Buy cookbooks at http://CookbooksPlus.com
Buy cookbooks at
http://CookbooksPlus.com
member logon   about the Circus   search for recipes   print this recipe   mimi's cyber kitchen
free registration   member pages   what's new   email this recipe   discussion boards
Email to Mand      

Recipe Categories:

    Hemstrought Bakery's Half Moon Cookies


    Source of Recipe


    Hemstrought's Bakery

    Recipe Introduction


    This makes about 30

    List of Ingredients




    FOR THE COOKIES:

    3 3/4 cups flour
    3/4 tsp. baking powder
    2 tsp. baking soda
    2 1/4 cup sugar
    16 tbsp. margarine, cut into pieces
    3/4 cup cocoa, sifted
    1/4 tsp. salt
    2 eggs
    1 tsp. vanilla extract
    1 1/2 cups milk

    FOR THE FUDGE ICING:

    3 1/2 oz. bittersweet chocolate
    3 1/2 oz. semisweet chocolate
    1 tbsp. butter
    4 1/3 cups confectioners' sugar, sifted
    2 tbsp. corn syrup
    1 tsp. vanilla extract
    Pinch salt

    FOR THE BUTTERCREAM ICING:

    7 cups confectioners' sugar
    16 tbsp. room temperature butter, cut into pieces
    1/2 cup vegetable shortening
    7 tbsp. milk
    1 tbsp. vanilla extract
    Pinch salt

    Recipe



    . For the cookies: Preheat oven to 350°. Sift together flour, baking powder, and baking soda in a medium bowl and set aside. Put sugar, margarine, cocoa, and salt in bowl of standing mixer and beat on medium speed
    until fluffy. Add eggs and vanilla and
    continue to beat. Add half the milk, then
    half the flour mixture, beating after each
    addition until smooth; repeat with remaining
    milk and flour mixture. Spoon or pipe batter
    onto parchment-lined baking sheets, making
    3'' rounds 2'' apart. Bake until cookies are
    set, about 12 minutes. Allow to cool, then
    remove from parchment.

    2. For the fudge icing: Melt bittersweet and
    semisweet chocolates and butter in the top
    of a double boiler over simmering water over
    medium heat. Add confectioners' sugar, corn
    syrup, vanilla, salt, and 6 tbsp. boiling
    water and mix to a smooth, stiff paste with
    a rubber spatula. Thin icing with up to 8
    tbsp. more boiling water. Icing should fall
    from a spoon in thick ribbons. Keep icing
    warm in a double boiler over low heat.

    3. For the buttercream icing: Put sugar,
    butter, shortening, milk, vanilla, and salt
    in the bowl of a standing mixer. Beat on low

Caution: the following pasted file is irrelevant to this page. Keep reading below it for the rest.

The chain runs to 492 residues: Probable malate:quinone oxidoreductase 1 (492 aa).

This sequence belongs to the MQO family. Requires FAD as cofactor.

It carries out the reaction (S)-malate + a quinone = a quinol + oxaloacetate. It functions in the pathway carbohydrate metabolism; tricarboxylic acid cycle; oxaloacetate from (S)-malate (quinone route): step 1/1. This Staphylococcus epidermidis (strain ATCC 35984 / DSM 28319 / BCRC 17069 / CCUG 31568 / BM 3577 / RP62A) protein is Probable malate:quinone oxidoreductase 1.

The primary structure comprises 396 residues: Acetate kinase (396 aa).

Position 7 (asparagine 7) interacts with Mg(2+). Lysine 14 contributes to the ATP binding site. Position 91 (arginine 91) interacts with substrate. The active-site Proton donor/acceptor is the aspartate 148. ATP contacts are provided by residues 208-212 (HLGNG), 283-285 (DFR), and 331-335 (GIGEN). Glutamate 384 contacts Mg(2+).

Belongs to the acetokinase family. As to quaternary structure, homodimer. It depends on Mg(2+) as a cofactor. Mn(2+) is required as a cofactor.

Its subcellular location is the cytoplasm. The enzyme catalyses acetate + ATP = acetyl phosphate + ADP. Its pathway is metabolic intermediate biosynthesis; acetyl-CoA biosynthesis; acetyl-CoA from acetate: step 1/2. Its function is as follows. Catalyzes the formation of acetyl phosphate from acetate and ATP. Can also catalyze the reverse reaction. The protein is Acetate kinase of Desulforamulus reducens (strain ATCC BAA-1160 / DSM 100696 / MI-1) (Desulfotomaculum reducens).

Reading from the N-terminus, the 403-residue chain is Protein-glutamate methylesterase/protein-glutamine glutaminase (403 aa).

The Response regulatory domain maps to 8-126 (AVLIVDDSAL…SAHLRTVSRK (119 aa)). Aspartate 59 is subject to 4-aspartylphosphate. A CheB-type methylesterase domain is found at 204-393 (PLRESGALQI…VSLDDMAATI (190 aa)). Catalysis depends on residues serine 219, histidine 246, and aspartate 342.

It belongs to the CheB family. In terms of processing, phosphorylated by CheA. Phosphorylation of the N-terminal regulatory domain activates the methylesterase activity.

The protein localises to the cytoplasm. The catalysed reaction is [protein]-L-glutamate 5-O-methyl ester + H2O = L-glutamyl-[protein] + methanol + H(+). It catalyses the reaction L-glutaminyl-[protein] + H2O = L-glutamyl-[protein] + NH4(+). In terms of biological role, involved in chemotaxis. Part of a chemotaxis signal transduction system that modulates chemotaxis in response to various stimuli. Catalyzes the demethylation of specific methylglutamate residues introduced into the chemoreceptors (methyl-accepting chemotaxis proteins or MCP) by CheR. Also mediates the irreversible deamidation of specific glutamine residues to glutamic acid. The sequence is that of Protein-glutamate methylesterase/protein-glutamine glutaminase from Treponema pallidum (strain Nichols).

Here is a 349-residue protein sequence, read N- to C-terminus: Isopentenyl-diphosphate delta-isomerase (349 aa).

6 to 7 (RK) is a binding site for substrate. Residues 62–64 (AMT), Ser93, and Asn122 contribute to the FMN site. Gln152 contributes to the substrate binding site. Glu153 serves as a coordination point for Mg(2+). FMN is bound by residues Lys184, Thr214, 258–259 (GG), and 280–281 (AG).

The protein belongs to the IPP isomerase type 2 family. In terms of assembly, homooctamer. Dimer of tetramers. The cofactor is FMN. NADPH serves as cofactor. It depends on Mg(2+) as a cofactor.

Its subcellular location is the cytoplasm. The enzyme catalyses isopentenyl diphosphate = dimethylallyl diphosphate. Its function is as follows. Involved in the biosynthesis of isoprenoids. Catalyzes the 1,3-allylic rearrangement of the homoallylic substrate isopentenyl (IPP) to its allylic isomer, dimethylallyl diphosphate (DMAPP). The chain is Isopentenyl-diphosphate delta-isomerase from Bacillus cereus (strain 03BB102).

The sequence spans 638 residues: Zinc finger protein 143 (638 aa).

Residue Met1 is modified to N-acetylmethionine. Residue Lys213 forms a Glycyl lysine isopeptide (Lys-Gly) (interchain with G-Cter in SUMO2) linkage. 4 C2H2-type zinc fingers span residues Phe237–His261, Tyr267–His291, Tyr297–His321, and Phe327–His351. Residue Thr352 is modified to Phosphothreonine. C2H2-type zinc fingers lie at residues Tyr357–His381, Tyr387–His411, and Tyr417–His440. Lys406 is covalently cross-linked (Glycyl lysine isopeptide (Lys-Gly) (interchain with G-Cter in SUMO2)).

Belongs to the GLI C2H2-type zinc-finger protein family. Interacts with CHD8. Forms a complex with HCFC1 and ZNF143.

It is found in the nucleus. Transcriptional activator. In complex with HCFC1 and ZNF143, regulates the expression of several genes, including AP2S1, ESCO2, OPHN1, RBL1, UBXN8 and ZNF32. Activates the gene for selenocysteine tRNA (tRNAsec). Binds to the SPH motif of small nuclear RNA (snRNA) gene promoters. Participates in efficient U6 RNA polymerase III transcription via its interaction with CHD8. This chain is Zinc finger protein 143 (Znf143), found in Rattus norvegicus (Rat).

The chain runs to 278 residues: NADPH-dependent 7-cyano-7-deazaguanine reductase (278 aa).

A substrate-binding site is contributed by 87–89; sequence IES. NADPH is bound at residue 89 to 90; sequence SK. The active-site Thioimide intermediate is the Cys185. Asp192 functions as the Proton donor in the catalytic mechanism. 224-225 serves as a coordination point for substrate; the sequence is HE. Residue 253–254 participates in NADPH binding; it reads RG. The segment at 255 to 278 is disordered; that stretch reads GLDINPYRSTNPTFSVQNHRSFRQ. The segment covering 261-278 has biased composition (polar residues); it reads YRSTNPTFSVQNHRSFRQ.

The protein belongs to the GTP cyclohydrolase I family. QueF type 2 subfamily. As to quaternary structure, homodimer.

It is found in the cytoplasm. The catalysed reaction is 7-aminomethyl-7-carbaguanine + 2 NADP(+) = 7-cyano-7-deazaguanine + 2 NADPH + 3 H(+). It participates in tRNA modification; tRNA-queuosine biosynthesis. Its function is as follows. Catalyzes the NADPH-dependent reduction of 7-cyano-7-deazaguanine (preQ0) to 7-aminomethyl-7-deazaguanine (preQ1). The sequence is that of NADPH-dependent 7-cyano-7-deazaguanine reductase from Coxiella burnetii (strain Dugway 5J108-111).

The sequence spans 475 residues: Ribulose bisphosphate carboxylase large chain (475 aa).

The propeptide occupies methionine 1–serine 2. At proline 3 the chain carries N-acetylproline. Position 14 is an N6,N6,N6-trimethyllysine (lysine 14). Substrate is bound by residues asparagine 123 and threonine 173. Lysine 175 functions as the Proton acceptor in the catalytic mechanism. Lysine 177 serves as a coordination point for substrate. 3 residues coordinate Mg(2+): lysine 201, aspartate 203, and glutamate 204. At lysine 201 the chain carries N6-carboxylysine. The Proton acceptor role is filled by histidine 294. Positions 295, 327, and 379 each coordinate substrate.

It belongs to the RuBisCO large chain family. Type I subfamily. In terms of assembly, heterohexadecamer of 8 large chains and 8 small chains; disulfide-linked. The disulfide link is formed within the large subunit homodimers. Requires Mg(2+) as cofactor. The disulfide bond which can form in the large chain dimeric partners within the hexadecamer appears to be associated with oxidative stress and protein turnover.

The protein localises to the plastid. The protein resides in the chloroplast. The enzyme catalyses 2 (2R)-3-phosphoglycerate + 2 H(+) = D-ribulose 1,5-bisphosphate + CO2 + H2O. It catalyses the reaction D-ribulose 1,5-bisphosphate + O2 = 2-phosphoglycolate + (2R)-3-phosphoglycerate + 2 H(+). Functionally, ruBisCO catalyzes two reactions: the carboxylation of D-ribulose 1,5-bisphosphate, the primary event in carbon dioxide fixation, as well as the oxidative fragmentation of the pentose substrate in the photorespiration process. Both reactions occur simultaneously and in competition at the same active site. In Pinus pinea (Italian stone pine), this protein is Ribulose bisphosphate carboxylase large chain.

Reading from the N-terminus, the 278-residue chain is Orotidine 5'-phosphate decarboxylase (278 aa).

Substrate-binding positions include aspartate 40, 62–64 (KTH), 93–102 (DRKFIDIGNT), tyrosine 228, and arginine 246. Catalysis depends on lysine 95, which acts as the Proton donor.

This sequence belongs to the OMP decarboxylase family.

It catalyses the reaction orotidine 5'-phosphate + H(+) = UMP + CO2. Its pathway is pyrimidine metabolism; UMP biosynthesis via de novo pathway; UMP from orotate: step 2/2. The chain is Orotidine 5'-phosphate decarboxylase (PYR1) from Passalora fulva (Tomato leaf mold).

speed to mix, then increase to medium and
    beat until light and fluffy.

    4. Using a metal spatula, spread about 1 tbsp. of warm fudge icing on half of the flat side of each cookie. Spread the other half of each cookie with 1 heaping tbsp. buttercream
    icing.

    When the black-and-white cookie, that staple of bakery and deli counters throughout New York City's five boroughs, was immortalized in episode 74 of Seinfeld, it was not a
    compliment: The cookie in question was so
    stale—typical!—that it gave Jerry indigestion.

    He would have found a far better black-and-white at Hemstrought's Bakeries,
    250 miles northwest of the Big Apple, where
    it's called the halfmoon. This wonderful
    pastry orb has been around since the 1920s,
    when Harry Hemstrought, a former architect,
    opened a small bakery on Columbia Street in
    Utica, New York.

    What makes a halfmoon superior to its downstate cousin? First, it's fresh. Every day, the folks at Hemstrought's bake 12,000 of these inverted drop cakes. Then there's the flavor: Each cookie is a sphere of soft, chewy chocolate, a vast improvement on the
    often tired vanilla-cookie version in
    Gotham. Finally, there's the double-thick
    icing—half fudge, half vanilla. According to
    Hemstrought co-owner Tom Batters (that's his
    real name), the bakery still uses the
    original recipe, passed down from Harry's
    son, Robert.

    Halfmoons are mixed from scratch in a 40-quart mixer, piped onto baking sheets, popped into the ovens, and then hand-iced by a crack team of spatula-wielding ladies on the bakery's afternoon shift. This sounds pretty basic, but there's a real art to applying the fudge icing to half of each cookie, then smoothing the buttercream onto the other half to create a perfect straight line down the middle. It's easy to smudge, and novices tend to skimp on the icing. Asked how long it takes to master the trick, Batters sighs, ''Some people never learn. But usually about a week.''

    Utica residents are fiercely loyal to their
    local bakery, which has nine retail shops
    throughout the surrounding Mohawk Valley and
    concessions in most of the region's
    supermarkets. The cookies show up regularly
    at church suppers, hospital bedsides, and
    out-of-state college dorms populated by
    homesick freshmen. For her wedding day, one
    ardent customer even ordered a five-tiered
    halfmoon cake—enough for 250 guests.

    The question of which side to eat first—chocolate or vanilla—is hotly debated.
    Robert Hemstrought himself, still eating
    halfmoons after 72 years, has a diplomatic
    solution: ''I bite it right down the
    middle.''

 

 

 


previous page | recipe circus home page | member pages
mimi's cyber kitchen |